The pensions revolution – what next?

The pensions revolution – what next?

What’s next in the pensions revolution? Andy Masters, Savings and Wealth Partner at KPMG, highlights the themes that should top the industry’s agenda.

Also on KPMG.com

The pensions revolution – what next?

At the ABI Retirement Conference in February 2015, I cheekily suggested half of the attendees might not have a job in five years’ time - or at least not the same job. Only a few people looked surprised.

It wasn’t a criticism of anyone there, or of their employers. It was simply a statement about the scale of the transformation the industry is currently going through. This, I believe, will result in a slimmer, simpler long-term savings industry.

As KPMG recently highlighted in Freeing the Future? Market Impacts of the Pension Freedom Reforms, the UK pensions industry has undergone 15 major changes in 17 years. With the Financial Advice Market Review and the green paper on the taxation of pensions, there’s plenty more change to come.

To its credit, the industry has shaped up well to the challenge of implementing pension freedoms in April. The government too should be credited for getting Pension Wise up and running, in the face of some scepticism. Both achievements were crucial to consumers being able to exercise their new freedoms.

However, to really enjoy the fruits of the revolution, consumers need to understand more and save more.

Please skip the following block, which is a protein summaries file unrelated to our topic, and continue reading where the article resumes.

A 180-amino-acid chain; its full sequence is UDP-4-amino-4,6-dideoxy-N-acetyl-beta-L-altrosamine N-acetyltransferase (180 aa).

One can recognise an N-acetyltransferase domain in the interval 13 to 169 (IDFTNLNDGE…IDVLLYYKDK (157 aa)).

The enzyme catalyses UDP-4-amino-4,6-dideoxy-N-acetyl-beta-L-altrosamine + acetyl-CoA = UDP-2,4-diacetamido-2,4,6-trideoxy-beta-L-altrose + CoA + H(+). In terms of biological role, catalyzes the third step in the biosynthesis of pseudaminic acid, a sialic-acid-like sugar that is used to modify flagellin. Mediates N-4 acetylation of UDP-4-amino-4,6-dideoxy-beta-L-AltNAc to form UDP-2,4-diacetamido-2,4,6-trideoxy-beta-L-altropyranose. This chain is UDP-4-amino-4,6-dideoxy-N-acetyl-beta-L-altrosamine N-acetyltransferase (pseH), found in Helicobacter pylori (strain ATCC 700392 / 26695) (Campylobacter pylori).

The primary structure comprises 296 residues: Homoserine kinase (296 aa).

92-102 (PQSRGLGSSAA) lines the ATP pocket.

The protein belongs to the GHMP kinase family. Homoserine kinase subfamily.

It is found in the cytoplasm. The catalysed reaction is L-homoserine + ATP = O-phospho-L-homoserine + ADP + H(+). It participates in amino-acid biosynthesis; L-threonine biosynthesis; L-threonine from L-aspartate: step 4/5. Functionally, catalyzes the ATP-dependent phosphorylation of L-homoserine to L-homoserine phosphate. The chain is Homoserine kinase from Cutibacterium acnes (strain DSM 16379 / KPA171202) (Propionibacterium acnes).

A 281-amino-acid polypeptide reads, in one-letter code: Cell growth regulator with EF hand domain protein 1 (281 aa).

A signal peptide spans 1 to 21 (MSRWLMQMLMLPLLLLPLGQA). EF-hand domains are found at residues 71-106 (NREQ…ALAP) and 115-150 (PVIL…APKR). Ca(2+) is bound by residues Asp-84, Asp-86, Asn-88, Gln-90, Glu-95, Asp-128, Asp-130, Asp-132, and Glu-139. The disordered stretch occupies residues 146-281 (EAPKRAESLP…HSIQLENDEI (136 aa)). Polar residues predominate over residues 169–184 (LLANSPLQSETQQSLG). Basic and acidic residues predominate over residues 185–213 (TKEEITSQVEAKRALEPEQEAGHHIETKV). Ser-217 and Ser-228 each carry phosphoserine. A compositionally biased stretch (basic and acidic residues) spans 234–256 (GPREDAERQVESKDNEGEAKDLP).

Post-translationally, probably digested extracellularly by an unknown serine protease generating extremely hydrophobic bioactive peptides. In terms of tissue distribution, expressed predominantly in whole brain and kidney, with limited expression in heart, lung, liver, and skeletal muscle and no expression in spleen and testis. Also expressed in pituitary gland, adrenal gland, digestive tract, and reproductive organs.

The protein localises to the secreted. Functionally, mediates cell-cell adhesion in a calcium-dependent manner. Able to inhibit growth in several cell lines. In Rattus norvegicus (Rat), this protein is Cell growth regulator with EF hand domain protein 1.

The first challenge is how they get appropriate advice or guidance. The second is how to get consumers to accumulate sufficient sums to afford them decent choices at retirement.

The pension revolution is a societal transformation – shifting the responsibility for retirement income onto consumers. Although the industry must also transform - to become more customer-centric and develop simple, transparent products that encourage long-term saving. It must engage with consumers in new ways that build trust, while becoming consumers’ preferred providers of guidance and aggregated information about their finances.

The companies that achieve this may well be those that transform their mindset - moving beyond rigid traditional channel boundaries to true customer-centric, omni channel solutions. They will almost certainly be the companies that use technology and data to provide better services. This may involve the provision of automated guidance - just what can ‘Robo-advice’ really do for customers? - or using data to segment their customer base down to the individual.

The pensions revolution will create huge opportunities for companies with the stomach and capacity for business model transformation, implementing regulatory changes whilst simultaneously innovating in their approach to products and consumers.

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